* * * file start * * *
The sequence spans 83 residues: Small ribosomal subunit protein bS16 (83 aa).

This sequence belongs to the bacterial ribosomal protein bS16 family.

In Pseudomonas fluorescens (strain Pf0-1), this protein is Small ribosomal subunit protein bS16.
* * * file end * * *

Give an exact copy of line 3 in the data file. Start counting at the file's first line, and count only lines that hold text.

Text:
In Pseudomonas fluorescens (strain Pf0-1), this protein is Small ribosomal subunit protein bS16.